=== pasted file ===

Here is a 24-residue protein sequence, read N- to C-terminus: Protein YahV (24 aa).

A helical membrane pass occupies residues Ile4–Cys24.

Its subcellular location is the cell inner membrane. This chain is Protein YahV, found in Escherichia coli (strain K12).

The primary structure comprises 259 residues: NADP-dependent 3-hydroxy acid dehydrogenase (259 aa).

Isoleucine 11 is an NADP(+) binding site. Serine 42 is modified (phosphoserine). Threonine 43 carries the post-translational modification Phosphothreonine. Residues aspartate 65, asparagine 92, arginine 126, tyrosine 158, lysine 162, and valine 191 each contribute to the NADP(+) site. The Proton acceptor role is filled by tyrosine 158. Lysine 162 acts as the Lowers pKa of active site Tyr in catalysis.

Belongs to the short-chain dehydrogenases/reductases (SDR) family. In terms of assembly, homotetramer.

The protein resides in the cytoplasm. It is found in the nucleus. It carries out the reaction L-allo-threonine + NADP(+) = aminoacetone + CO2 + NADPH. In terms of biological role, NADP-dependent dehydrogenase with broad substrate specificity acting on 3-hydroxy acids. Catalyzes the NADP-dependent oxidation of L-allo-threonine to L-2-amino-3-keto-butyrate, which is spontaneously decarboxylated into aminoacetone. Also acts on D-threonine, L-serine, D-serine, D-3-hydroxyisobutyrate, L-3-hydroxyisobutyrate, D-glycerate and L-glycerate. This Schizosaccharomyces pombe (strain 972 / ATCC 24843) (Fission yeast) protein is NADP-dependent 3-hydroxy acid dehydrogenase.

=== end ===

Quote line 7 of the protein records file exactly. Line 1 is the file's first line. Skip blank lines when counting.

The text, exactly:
The protein resides in the cytoplasm. It is found in the nucleus. It carries out the reaction L-allo-threonine + NADP(+) = aminoacetone + CO2 + NADPH. In terms of biological role, NADP-dependent dehydrogenase with broad substrate specificity acting on 3-hydroxy acids. Catalyzes the NADP-dependent oxidation of L-allo-threonine to L-2-amino-3-keto-butyrate, which is spontaneously decarboxylated into aminoacetone. Also acts on D-threonine, L-serine, D-serine, D-3-hydroxyisobutyrate, L-3-hydroxyisobutyrate, D-glycerate and L-glycerate. This Schizosaccharomyces pombe (strain 972 / ATCC 24843) (Fission yeast) protein is NADP-dependent 3-hydroxy acid dehydrogenase.